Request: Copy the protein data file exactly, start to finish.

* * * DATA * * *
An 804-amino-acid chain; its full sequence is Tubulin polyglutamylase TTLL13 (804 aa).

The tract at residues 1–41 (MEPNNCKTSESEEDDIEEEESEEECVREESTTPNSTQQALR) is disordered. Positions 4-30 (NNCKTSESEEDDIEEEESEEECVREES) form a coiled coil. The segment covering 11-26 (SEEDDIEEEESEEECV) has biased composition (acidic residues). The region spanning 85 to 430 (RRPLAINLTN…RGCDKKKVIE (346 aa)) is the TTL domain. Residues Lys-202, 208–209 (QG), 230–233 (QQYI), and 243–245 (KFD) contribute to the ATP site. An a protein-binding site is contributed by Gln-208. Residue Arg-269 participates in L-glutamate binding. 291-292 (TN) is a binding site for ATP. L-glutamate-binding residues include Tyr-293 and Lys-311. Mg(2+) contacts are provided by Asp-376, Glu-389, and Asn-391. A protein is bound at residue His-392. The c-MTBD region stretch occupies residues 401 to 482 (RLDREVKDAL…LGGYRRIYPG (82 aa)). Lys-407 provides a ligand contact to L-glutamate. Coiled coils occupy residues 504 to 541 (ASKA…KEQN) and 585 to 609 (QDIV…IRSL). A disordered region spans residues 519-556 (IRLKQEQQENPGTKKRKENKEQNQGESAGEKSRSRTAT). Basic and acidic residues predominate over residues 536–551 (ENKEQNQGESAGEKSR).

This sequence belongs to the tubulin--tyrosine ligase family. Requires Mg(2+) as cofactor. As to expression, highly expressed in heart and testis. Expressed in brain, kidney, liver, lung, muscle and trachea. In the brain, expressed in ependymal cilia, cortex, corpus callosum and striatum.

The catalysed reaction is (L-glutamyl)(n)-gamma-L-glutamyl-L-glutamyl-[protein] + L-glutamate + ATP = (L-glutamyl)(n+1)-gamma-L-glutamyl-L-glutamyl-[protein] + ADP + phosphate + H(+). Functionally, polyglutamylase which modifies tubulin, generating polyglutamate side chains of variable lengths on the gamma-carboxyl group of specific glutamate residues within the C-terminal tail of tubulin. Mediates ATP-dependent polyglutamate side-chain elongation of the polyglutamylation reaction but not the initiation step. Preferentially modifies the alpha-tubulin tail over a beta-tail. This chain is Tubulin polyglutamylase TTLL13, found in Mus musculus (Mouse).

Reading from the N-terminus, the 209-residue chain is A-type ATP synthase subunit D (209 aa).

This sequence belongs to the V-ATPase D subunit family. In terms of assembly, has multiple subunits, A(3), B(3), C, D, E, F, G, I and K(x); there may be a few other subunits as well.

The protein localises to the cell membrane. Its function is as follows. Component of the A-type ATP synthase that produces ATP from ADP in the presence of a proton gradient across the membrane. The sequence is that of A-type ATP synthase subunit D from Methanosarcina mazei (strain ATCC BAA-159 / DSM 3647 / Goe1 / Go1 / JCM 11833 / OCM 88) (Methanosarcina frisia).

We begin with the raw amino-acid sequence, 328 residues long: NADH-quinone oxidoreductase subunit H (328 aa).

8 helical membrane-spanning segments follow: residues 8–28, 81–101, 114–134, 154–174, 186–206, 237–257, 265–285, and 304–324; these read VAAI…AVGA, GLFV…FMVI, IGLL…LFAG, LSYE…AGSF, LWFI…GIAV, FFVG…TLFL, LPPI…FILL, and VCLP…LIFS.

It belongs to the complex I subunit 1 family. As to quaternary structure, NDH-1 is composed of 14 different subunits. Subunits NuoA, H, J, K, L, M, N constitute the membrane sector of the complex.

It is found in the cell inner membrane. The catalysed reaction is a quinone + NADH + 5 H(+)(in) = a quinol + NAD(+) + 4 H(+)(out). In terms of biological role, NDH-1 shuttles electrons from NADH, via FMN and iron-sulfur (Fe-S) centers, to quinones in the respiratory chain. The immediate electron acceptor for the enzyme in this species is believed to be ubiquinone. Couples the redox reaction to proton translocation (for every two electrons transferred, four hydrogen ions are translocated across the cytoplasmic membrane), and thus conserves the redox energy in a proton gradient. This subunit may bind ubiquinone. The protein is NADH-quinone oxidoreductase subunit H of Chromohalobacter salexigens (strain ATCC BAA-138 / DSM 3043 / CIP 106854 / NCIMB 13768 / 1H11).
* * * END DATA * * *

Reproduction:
An 804-amino-acid chain; its full sequence is Tubulin polyglutamylase TTLL13 (804 aa).

The tract at residues 1–41 (MEPNNCKTSESEEDDIEEEESEEECVREESTTPNSTQQALR) is disordered. Positions 4-30 (NNCKTSESEEDDIEEEESEEECVREES) form a coiled coil. The segment covering 11-26 (SEEDDIEEEESEEECV) has biased composition (acidic residues). The region spanning 85 to 430 (RRPLAINLTN…RGCDKKKVIE (346 aa)) is the TTL domain. Residues Lys-202, 208–209 (QG), 230–233 (QQYI), and 243–245 (KFD) contribute to the ATP site. An a protein-binding site is contributed by Gln-208. Residue Arg-269 participates in L-glutamate binding. 291-292 (TN) is a binding site for ATP. L-glutamate-binding residues include Tyr-293 and Lys-311. Mg(2+) contacts are provided by Asp-376, Glu-389, and Asn-391. A protein is bound at residue His-392. The c-MTBD region stretch occupies residues 401 to 482 (RLDREVKDAL…LGGYRRIYPG (82 aa)). Lys-407 provides a ligand contact to L-glutamate. Coiled coils occupy residues 504 to 541 (ASKA…KEQN) and 585 to 609 (QDIV…IRSL). A disordered region spans residues 519-556 (IRLKQEQQENPGTKKRKENKEQNQGESAGEKSRSRTAT). Basic and acidic residues predominate over residues 536–551 (ENKEQNQGESAGEKSR).

This sequence belongs to the tubulin--tyrosine ligase family. Requires Mg(2+) as cofactor. As to expression, highly expressed in heart and testis. Expressed in brain, kidney, liver, lung, muscle and trachea. In the brain, expressed in ependymal cilia, cortex, corpus callosum and striatum.

The catalysed reaction is (L-glutamyl)(n)-gamma-L-glutamyl-L-glutamyl-[protein] + L-glutamate + ATP = (L-glutamyl)(n+1)-gamma-L-glutamyl-L-glutamyl-[protein] + ADP + phosphate + H(+). Functionally, polyglutamylase which modifies tubulin, generating polyglutamate side chains of variable lengths on the gamma-carboxyl group of specific glutamate residues within the C-terminal tail of tubulin. Mediates ATP-dependent polyglutamate side-chain elongation of the polyglutamylation reaction but not the initiation step. Preferentially modifies the alpha-tubulin tail over a beta-tail. This chain is Tubulin polyglutamylase TTLL13, found in Mus musculus (Mouse).

Reading from the N-terminus, the 209-residue chain is A-type ATP synthase subunit D (209 aa).

This sequence belongs to the V-ATPase D subunit family. In terms of assembly, has multiple subunits, A(3), B(3), C, D, E, F, G, I and K(x); there may be a few other subunits as well.

The protein localises to the cell membrane. Its function is as follows. Component of the A-type ATP synthase that produces ATP from ADP in the presence of a proton gradient across the membrane. The sequence is that of A-type ATP synthase subunit D from Methanosarcina mazei (strain ATCC BAA-159 / DSM 3647 / Goe1 / Go1 / JCM 11833 / OCM 88) (Methanosarcina frisia).

We begin with the raw amino-acid sequence, 328 residues long: NADH-quinone oxidoreductase subunit H (328 aa).

8 helical membrane-spanning segments follow: residues 8–28, 81–101, 114–134, 154–174, 186–206, 237–257, 265–285, and 304–324; these read VAAI…AVGA, GLFV…FMVI, IGLL…LFAG, LSYE…AGSF, LWFI…GIAV, FFVG…TLFL, LPPI…FILL, and VCLP…LIFS.

It belongs to the complex I subunit 1 family. As to quaternary structure, NDH-1 is composed of 14 different subunits. Subunits NuoA, H, J, K, L, M, N constitute the membrane sector of the complex.

It is found in the cell inner membrane. The catalysed reaction is a quinone + NADH + 5 H(+)(in) = a quinol + NAD(+) + 4 H(+)(out). In terms of biological role, NDH-1 shuttles electrons from NADH, via FMN and iron-sulfur (Fe-S) centers, to quinones in the respiratory chain. The immediate electron acceptor for the enzyme in this species is believed to be ubiquinone. Couples the redox reaction to proton translocation (for every two electrons transferred, four hydrogen ions are translocated across the cytoplasmic membrane), and thus conserves the redox energy in a proton gradient. This subunit may bind ubiquinone. The protein is NADH-quinone oxidoreductase subunit H of Chromohalobacter salexigens (strain ATCC BAA-138 / DSM 3043 / CIP 106854 / NCIMB 13768 / 1H11).